I am a English Learner. I am very bad regarding tense. Somewhere in the youtube in the comment section I got a comment about a topic How many match box have you used? . As per my knowledge the question asked depend upon Present perfect tense.

As per the definition of Present perfect tense , present perfect tense use when the activity which occur in the past but the the timeline is unknown.

So my question is that can we represent the above question in simple past tense? Is it necessary that always ask question in present perfect tense?

  • There is nothing at all wrong with the tense of that sentence. (Barring further context that hasn't been given.) What is wrong with it is that it should be matchboxes (or match boxes, depending on how you form the noun). It's plural, not singular. May 1, 2019 at 5:48

1 Answer 1


Saswati. I'll just deal with a grammatical error in your question first: "box" is countable, so "how many" needs a plural noun phrase: "How many match boxes".

Now, to get on to your question about tenses. The use of the perfect in English is difficult for learners, there is no doubt.

In most cases, both forms (present perfect, and simple past) are possible: the difference usually lies not in the circumstances being described, but just in how the speaker is choosing to relate to them.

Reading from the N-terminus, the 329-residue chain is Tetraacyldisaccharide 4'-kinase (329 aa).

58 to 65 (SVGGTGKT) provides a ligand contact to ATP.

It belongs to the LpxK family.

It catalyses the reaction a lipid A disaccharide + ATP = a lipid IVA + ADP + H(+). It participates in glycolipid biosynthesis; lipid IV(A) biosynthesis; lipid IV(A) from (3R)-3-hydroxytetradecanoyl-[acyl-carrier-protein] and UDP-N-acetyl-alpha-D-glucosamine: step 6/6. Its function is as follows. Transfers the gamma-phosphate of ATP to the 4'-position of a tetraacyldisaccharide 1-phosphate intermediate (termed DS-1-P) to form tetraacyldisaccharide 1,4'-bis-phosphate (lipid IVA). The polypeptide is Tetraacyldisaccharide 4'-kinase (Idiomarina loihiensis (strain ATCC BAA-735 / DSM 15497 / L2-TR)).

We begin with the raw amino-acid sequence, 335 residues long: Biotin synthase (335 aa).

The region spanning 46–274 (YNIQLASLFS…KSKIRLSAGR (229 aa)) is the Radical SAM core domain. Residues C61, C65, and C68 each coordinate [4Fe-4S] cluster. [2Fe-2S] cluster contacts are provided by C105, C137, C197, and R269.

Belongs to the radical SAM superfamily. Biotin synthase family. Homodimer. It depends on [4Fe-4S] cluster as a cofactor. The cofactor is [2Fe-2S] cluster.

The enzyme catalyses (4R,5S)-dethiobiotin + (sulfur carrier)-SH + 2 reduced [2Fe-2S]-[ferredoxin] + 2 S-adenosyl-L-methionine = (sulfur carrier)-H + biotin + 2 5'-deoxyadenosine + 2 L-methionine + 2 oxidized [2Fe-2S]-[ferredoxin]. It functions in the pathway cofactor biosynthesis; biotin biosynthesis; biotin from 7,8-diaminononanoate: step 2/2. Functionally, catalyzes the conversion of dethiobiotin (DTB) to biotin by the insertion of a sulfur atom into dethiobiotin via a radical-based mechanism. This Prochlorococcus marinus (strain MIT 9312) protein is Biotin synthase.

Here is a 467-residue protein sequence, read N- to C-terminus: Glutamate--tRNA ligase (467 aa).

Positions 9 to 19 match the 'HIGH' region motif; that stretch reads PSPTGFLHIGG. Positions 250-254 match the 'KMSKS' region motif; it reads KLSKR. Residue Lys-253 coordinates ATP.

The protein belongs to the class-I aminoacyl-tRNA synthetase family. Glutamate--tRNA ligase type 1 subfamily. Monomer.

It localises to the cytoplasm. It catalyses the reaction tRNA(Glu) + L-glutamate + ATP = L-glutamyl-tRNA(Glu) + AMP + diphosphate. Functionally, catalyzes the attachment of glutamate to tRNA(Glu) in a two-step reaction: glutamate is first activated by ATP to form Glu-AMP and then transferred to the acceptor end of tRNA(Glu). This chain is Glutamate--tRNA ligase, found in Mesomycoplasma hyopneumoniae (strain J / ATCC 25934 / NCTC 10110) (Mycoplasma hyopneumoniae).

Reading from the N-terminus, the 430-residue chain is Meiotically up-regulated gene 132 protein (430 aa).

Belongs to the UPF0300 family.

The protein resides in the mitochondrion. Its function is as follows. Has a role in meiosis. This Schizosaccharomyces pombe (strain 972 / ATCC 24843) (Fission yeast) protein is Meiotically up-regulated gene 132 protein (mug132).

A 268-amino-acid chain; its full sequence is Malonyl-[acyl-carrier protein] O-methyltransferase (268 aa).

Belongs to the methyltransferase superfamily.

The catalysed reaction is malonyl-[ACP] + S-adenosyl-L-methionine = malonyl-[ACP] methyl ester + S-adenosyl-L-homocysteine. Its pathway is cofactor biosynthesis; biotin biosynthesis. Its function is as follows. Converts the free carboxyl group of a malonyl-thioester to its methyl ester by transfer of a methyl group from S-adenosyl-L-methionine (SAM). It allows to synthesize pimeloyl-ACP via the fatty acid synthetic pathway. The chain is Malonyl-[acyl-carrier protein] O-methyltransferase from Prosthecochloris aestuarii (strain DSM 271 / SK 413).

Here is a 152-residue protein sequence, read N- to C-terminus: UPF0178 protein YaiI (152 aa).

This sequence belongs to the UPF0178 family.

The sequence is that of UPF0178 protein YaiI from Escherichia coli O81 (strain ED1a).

If you say

How many matchboxes did you use?

you are regarding the event of using the matchboxes as complete and finished. If you say

How many matchboxes have you used?

you are regarding it as having some present relevance.

What makes it difficult, is that the precise nature of this present relevance is not expressed, and it could be different things. It could be that you are still doing things with matchboxes, and might use some more after this. It could be that you have only just finished using the matchboxes, and the speaker is regarding the use as continuing to the present. It could be that you are looking at the construction made out of matchboxes, and so the "present relevance" is that the result of the using is here before you.

But in all those circumstances, except perhaps the first, you could equally choose to ask "How many matchboxes did you use?", presenting the activity as complete for the purposes of the question.

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